Steve Diamond is at it again, this time with a 5,500 word rambling defense of law schools. He kicks off his blog post by first asserting that before the financial collapse, there was nothing law schools could or should have been doing differently.
The law school is a “scam” argument depends, in my view, on some tendentious ideas. A “scam” implies that law schools take people’s money and leave them with nothing. It is a serious charge. It is in my view unsustainable. It appears to depend on the idea that law schools bore some responsibility for the sudden and unpredictable collapse in the job market in post-08 period. But there is no disclosure language or data I am aware of that could have been provided to law students in, let’s say, 2006 that would have allowed students to plan for the waterfall towards which they were headed.
The scam argument is actually that law schools take students' money and leave them with something of much less value than advertised, not that they leave them with nothing. But, that's a side issue. What we want to take up is the question of what schools should have been doing back in 2006. Further down the post he hits this point again:
There was nothing I can think of that law schools could have done in 2006 to warn aspiring lawyers about the crash of 2008. An argument that law schools “should have known” the good times would not last forever reminds me of the old saying that a broken clock is right, twice a day. There is zero chance that a large complicated bureaucracy, which the modern university has become, can turn on a dime in response to vague fears of a future calamity.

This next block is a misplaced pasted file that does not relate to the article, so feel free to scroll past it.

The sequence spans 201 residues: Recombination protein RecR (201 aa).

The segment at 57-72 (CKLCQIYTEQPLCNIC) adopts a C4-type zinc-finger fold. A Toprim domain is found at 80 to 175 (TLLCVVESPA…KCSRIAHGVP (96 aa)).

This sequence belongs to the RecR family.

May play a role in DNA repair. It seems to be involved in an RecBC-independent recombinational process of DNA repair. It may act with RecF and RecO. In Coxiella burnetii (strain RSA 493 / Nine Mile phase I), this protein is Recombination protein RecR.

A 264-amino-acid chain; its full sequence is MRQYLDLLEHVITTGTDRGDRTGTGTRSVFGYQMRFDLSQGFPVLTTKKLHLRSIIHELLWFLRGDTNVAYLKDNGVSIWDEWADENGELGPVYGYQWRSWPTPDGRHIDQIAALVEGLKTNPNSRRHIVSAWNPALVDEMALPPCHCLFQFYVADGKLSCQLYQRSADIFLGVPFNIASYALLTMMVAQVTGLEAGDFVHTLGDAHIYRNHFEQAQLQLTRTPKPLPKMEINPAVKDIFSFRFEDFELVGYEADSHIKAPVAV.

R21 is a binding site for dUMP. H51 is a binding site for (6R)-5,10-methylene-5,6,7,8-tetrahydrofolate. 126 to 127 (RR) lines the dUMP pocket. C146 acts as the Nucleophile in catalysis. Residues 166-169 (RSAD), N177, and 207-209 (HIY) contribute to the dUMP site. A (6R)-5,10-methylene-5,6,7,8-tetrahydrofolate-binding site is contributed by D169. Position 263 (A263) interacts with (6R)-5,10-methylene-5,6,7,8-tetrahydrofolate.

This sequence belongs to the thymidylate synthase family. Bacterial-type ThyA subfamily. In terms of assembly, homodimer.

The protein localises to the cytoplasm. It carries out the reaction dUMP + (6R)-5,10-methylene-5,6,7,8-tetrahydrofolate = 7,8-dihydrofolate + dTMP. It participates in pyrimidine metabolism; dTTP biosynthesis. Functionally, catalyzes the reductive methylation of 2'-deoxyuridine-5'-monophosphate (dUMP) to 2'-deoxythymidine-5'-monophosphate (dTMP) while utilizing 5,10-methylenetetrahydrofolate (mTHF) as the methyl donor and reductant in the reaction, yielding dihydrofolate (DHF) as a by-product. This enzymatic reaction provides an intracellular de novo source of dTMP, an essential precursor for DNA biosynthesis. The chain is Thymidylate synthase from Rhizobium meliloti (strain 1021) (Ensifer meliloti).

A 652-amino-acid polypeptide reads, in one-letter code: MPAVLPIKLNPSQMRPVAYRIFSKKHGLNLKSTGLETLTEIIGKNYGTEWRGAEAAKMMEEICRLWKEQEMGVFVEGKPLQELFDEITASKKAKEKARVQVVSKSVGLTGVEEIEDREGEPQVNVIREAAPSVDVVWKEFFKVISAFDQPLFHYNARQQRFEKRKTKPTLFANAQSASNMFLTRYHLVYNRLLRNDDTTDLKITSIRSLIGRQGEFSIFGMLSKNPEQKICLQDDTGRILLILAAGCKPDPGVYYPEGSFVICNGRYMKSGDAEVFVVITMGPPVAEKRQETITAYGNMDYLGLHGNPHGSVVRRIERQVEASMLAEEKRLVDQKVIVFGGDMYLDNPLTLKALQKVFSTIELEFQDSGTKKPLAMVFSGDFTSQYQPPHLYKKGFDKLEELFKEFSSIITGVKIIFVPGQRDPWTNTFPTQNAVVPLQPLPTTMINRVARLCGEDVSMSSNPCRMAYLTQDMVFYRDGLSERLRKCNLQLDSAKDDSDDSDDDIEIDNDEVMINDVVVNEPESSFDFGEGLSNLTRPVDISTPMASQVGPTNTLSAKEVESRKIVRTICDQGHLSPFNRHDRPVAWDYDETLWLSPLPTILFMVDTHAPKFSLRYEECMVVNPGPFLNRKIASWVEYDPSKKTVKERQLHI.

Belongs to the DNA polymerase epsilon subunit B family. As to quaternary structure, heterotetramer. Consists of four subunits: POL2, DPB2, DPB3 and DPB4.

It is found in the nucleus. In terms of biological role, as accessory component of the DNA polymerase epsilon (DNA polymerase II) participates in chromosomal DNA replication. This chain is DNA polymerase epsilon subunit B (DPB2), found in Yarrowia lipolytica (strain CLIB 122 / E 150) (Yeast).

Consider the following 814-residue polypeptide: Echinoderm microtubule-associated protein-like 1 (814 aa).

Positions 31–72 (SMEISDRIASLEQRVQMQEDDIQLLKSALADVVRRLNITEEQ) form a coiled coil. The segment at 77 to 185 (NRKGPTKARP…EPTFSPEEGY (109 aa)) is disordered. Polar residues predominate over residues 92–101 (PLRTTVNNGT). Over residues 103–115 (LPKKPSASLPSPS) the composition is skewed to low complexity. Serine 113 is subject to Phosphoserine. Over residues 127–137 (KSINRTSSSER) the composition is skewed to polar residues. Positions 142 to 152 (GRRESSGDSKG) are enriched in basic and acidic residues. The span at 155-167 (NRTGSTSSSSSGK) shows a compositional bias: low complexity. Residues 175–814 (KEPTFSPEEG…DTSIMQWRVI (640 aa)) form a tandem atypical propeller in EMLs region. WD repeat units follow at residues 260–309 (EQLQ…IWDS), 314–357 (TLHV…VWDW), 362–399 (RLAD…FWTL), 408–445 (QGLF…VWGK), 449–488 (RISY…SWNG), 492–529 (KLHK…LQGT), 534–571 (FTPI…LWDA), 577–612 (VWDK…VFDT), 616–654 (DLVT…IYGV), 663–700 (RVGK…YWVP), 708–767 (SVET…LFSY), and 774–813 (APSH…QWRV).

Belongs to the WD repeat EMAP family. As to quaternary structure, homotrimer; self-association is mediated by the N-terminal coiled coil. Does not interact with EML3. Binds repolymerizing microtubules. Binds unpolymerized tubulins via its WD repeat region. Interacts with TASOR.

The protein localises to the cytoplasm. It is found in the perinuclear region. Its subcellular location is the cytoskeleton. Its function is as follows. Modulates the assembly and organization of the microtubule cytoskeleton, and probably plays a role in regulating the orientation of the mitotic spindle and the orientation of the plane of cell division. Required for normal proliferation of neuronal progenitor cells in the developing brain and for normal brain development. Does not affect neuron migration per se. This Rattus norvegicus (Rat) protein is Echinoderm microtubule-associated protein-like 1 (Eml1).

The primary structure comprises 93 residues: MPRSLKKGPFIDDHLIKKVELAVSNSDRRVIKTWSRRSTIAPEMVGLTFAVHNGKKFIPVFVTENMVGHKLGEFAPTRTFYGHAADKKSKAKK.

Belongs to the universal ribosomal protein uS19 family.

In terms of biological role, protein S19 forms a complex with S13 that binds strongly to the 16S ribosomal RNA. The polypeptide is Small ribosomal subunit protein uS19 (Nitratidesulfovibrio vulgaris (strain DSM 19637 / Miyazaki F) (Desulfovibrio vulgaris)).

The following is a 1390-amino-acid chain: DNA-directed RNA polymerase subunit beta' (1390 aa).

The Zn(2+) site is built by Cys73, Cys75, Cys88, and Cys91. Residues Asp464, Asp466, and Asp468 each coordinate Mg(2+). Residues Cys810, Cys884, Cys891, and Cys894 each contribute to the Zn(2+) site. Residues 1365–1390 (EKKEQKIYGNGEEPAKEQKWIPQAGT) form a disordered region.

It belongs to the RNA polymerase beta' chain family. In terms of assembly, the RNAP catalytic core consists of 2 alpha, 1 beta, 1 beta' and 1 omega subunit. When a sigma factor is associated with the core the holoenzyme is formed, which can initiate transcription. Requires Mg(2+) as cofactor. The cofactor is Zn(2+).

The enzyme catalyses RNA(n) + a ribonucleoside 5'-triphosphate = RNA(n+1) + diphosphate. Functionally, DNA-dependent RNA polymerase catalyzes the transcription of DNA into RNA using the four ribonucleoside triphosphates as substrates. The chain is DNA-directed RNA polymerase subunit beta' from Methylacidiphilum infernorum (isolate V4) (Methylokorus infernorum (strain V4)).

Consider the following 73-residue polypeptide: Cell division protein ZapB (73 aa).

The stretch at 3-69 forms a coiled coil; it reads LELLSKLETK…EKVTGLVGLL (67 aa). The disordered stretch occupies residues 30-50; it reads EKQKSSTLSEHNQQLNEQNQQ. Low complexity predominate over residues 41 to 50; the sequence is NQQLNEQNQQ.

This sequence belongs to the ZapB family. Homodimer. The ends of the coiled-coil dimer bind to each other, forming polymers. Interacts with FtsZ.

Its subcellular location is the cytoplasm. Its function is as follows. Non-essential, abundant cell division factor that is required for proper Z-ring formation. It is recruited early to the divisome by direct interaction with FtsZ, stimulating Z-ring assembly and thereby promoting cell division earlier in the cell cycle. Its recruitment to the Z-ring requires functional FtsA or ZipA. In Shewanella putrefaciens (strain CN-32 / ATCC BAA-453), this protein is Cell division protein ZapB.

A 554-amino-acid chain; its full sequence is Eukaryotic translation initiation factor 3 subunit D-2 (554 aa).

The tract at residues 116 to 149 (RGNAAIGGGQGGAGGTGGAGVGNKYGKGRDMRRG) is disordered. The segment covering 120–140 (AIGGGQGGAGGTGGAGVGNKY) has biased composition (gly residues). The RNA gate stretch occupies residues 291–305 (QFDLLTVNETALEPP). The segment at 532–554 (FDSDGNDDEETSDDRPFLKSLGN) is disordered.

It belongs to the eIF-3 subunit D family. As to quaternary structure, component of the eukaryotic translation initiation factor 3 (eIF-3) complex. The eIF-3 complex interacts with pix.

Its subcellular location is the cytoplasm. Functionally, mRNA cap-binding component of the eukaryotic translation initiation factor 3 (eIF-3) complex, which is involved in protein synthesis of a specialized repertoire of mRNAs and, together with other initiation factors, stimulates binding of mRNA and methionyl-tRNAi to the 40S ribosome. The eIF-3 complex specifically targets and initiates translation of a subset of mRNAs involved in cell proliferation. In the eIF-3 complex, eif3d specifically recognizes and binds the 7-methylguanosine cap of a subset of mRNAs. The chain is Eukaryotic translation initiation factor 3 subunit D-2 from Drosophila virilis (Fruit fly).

This is a professor who is supposedly some sort of expert on corporate governance and finance, and he can't figure out what law schools could have done differently. It's not really that difficult to figure out. Three little words, really:
For the 2004-05 school year, Santa Clara (Diamond's home turf) charged $30,750 in tuition. By the 2007-08 school year, tuition had increased to $35,250. That's a 14.6% increase in just three years.
Over that same period of time however, Santa Clara did increase the percentage of students receiving scholarships. In 2004-05, 26.9% of students received scholarships, while in 2007-08 the number was 39% [data is for full time students]. That single number doesn't tell the whole story though. Most of the additional aid went towards scholarships that were less than half of tuition. Of the 12.1% more students receiving scholarships, 8.8% went to scholarships of less than half tuition, while only 2.3% went to half or more. The median scholarship amount fell from $12,000 to $10,000 over this period.
For the 2004-05 school year, a student receiving the median award would pay $18,750. By 2007-08, that amount had increased to $25,250. So, for students receiving the median award, tuition increased by 34.7% in three years. And don't forget the 61% of the class receiving no award, for whom tuition rose 14.6%.
So what could law schools have done before the crash? Peg tuition increases to inflation to keep them from getting out of control. It wouldn't have prevented the crash, but it would man students finding themselves struggling in the market have $15,000-20,000 less of debt to worry about.
More importantly though, they could have cut class sizes. Steve thinks this is ludicrous though: